Thursday, September 30, 2010

listFind vs. listContains

ColdFusion has two functions for finding things in comma-delimited lists, but they behave very differently, and I can never which is which.  Today I needed one of them, and so I did a test to figure out which I needed.  If figured I would document their usages here, so that I wouldn't have to go thru this testing process next time.  Here are the functions:

listContainsNoCase(list, substring)
This function just finds the substring, and tells you which item contains that sub string.  It is important to understand that this item is not searching for a list item, just for a sub string.  Consider the following example:
listContainsNoCase("Date,Decimal,Image,Integer,Long Text,Rich Text,Simple Text", "Text")=5
Notice how it found that item number 5 has the word "Text" in it, even though "Text" is not the complete item.

listFindNoCase(list, value)
This function finds a value in a list, and tells you which item matches the value.  It compares the value to the list item, and only accepts complete matches.  So, consider the following examples:
listFindNoCase("Date,Decimal,Image,Integer,Long Text,Rich Text,Simple Text", "Text")=0
listFindNoCase("Date,Decimal,Image,Integer,Long Text,Rich Text,Simple Text", "Simple Text")=7
Notice how in the first example above, no item was found.  This is because there is no single item with value = "Text".  However, it did find "Simple Text" in the second example above.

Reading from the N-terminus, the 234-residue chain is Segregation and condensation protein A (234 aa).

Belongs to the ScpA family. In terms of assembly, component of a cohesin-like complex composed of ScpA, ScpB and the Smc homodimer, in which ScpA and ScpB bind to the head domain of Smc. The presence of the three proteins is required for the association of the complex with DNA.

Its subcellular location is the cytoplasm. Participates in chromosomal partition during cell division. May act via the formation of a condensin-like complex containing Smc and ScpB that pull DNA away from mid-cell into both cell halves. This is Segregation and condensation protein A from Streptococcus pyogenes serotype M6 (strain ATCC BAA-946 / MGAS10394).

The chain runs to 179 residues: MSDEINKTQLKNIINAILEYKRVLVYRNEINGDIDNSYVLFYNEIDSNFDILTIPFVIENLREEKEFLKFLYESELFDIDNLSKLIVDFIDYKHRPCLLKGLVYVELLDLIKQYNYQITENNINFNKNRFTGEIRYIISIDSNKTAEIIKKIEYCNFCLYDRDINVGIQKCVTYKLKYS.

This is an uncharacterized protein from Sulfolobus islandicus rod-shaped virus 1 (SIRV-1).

Of course the same is true for listFind, and listContains, but those are case-sensitive.

Incidentally, I put this one in the "duh" category, because I think that the names are reversed.  The first usage should be named listFind, and the second should be named listContains.

Hope this helps.


annaharris said...

Good comparison between this two functions. I have yet to see a good need for listContains, and every code block I've seen using it really wanted listFind instead!

Howard Fore said...

Here you go: a URL parameter that contains a list of object ids and their last updated dates. The objects are content from a CMS. You only want to respond to the call with objects that are new or are updated. my list is populated with items that are the object id (uuid) and the last updated date, separated by pipe (|). So with listContains I can look for the object id without having to iterate over the list, getListitem on each to extract the object id from the concatenated string that is the list item. If the object id is found then I can get that one item and compare the dates. If it's not found then it is a new object to send to the caller.

Anonymous said...

4 years later, but a valid use case of ListContains is traversing through active directory results. I needed to retrieve a name that may or may not be in a manager field. If there's a "CN=" substring, I can refer to its list position to retrieve the content and strip off the cruft.